There are a wide variety of options available to you for making the actual payment. Cash of course is the best. There are several good mortgage companies, if you need to finance the purchase. The sales contract can be written so that at signing a first payment is made (the deposit is, of course, credited to the total purchase price), and then subsequent payments toward the total can be established. Most sellers need some time to find a new place, so they do not mind so much a 2-3 month payment plan. But, until the final payment is made, the property still belongs to the seller. So, if you are purchasing for investment, say, then you will not begin to earn any return on your investment until you have completely paid for the apartment. At the time of signing the contract, you will need to pay the real estate commission and the lawyer’s fee in full.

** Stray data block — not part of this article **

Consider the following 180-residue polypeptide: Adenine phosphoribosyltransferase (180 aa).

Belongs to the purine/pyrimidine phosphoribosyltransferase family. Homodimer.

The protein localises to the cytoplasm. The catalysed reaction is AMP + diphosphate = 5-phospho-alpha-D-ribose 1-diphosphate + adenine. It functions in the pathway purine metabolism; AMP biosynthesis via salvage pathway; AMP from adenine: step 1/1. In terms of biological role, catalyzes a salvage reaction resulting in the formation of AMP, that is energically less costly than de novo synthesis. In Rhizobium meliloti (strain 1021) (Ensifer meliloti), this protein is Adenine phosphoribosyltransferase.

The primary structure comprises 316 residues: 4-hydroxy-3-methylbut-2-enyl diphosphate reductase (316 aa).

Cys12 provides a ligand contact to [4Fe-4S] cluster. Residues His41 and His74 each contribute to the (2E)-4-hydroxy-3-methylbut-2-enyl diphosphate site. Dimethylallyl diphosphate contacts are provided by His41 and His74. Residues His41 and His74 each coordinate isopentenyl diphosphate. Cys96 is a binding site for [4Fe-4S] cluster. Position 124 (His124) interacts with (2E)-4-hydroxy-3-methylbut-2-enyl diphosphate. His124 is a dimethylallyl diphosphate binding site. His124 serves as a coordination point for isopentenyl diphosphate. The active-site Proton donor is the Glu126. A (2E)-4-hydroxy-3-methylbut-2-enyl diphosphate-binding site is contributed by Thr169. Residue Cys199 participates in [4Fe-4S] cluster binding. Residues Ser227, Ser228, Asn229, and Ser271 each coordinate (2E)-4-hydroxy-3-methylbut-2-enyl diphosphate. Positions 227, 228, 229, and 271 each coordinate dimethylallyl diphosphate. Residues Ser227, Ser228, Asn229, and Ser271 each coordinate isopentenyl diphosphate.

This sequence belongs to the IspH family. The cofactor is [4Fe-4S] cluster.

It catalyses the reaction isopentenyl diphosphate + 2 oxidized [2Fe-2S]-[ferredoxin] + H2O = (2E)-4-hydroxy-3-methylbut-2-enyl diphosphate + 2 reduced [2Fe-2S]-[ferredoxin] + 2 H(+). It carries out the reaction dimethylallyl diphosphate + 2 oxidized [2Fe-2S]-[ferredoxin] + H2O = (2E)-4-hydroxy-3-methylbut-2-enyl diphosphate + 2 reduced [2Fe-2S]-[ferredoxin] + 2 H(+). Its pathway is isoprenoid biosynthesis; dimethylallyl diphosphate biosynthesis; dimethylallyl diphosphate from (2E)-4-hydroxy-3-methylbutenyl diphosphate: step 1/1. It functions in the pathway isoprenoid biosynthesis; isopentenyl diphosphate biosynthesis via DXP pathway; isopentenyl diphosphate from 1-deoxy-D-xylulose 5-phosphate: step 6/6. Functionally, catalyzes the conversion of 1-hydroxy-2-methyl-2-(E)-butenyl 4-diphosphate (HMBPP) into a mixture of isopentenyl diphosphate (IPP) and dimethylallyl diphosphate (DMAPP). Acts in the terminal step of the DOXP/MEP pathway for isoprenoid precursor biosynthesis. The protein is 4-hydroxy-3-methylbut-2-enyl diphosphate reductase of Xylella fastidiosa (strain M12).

If you are purchasing in a new residential project, currently, or about to be under construction, then the above paragraph does not apply. These sales are handled very differently, and the developer or agent representing the developer will explain all the details to you. Be sure to ask lots of questions. In a nutshell, typically, one lawyer handles all the sales. The developer sets up an escrow account, into which all payments are deposited. There is a schedule of payment, according to the schedule of construction. As each phase of the construction is complete, a payment must be made. The final payment is not made until the developer is ready to hand over the keys.